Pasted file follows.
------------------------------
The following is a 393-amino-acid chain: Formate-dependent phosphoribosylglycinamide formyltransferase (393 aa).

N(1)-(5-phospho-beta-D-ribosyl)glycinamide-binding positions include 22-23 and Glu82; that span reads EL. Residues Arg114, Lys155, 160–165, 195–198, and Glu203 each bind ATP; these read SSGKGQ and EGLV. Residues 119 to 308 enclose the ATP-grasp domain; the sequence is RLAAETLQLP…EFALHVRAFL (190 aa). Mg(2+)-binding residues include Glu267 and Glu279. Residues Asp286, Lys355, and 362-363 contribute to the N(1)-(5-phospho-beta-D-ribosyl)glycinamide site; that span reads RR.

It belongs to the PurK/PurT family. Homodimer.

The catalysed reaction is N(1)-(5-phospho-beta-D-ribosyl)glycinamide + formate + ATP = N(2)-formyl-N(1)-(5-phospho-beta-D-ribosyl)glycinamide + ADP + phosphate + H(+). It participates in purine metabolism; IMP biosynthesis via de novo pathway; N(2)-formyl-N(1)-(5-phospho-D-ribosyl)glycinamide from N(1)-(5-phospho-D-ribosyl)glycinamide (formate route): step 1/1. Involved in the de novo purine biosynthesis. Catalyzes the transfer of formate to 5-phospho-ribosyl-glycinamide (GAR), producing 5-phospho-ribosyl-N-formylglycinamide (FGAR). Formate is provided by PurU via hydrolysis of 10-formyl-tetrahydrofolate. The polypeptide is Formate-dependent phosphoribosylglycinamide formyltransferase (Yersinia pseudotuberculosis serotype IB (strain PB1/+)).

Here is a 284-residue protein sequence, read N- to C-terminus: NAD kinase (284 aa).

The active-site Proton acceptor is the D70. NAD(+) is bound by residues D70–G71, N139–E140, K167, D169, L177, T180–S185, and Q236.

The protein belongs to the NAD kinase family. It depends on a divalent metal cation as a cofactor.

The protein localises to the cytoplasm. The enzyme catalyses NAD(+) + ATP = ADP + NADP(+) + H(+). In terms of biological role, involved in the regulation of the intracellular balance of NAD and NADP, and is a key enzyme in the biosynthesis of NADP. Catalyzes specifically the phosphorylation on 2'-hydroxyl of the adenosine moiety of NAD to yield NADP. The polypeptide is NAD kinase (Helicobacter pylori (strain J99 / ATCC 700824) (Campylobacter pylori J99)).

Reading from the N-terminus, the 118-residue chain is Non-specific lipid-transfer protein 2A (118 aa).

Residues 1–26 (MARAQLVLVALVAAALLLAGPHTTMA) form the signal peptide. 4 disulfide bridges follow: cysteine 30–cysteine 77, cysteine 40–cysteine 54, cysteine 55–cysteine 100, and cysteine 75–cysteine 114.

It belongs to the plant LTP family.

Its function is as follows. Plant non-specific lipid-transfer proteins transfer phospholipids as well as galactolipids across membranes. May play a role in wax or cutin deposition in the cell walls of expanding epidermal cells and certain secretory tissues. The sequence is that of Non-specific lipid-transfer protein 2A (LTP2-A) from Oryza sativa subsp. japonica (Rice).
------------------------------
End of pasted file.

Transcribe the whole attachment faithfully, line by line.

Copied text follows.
The following is a 393-amino-acid chain: Formate-dependent phosphoribosylglycinamide formyltransferase (393 aa).

N(1)-(5-phospho-beta-D-ribosyl)glycinamide-binding positions include 22-23 and Glu82; that span reads EL. Residues Arg114, Lys155, 160–165, 195–198, and Glu203 each bind ATP; these read SSGKGQ and EGLV. Residues 119 to 308 enclose the ATP-grasp domain; the sequence is RLAAETLQLP…EFALHVRAFL (190 aa). Mg(2+)-binding residues include Glu267 and Glu279. Residues Asp286, Lys355, and 362-363 contribute to the N(1)-(5-phospho-beta-D-ribosyl)glycinamide site; that span reads RR.

It belongs to the PurK/PurT family. Homodimer.

The catalysed reaction is N(1)-(5-phospho-beta-D-ribosyl)glycinamide + formate + ATP = N(2)-formyl-N(1)-(5-phospho-beta-D-ribosyl)glycinamide + ADP + phosphate + H(+). It participates in purine metabolism; IMP biosynthesis via de novo pathway; N(2)-formyl-N(1)-(5-phospho-D-ribosyl)glycinamide from N(1)-(5-phospho-D-ribosyl)glycinamide (formate route): step 1/1. Involved in the de novo purine biosynthesis. Catalyzes the transfer of formate to 5-phospho-ribosyl-glycinamide (GAR), producing 5-phospho-ribosyl-N-formylglycinamide (FGAR). Formate is provided by PurU via hydrolysis of 10-formyl-tetrahydrofolate. The polypeptide is Formate-dependent phosphoribosylglycinamide formyltransferase (Yersinia pseudotuberculosis serotype IB (strain PB1/+)).

Here is a 284-residue protein sequence, read N- to C-terminus: NAD kinase (284 aa).

The active-site Proton acceptor is the D70. NAD(+) is bound by residues D70–G71, N139–E140, K167, D169, L177, T180–S185, and Q236.

The protein belongs to the NAD kinase family. It depends on a divalent metal cation as a cofactor.

The protein localises to the cytoplasm. The enzyme catalyses NAD(+) + ATP = ADP + NADP(+) + H(+). In terms of biological role, involved in the regulation of the intracellular balance of NAD and NADP, and is a key enzyme in the biosynthesis of NADP. Catalyzes specifically the phosphorylation on 2'-hydroxyl of the adenosine moiety of NAD to yield NADP. The polypeptide is NAD kinase (Helicobacter pylori (strain J99 / ATCC 700824) (Campylobacter pylori J99)).

Reading from the N-terminus, the 118-residue chain is Non-specific lipid-transfer protein 2A (118 aa).

Residues 1–26 (MARAQLVLVALVAAALLLAGPHTTMA) form the signal peptide. 4 disulfide bridges follow: cysteine 30–cysteine 77, cysteine 40–cysteine 54, cysteine 55–cysteine 100, and cysteine 75–cysteine 114.

It belongs to the plant LTP family.

Its function is as follows. Plant non-specific lipid-transfer proteins transfer phospholipids as well as galactolipids across membranes. May play a role in wax or cutin deposition in the cell walls of expanding epidermal cells and certain secretory tissues. The sequence is that of Non-specific lipid-transfer protein 2A (LTP2-A) from Oryza sativa subsp. japonica (Rice).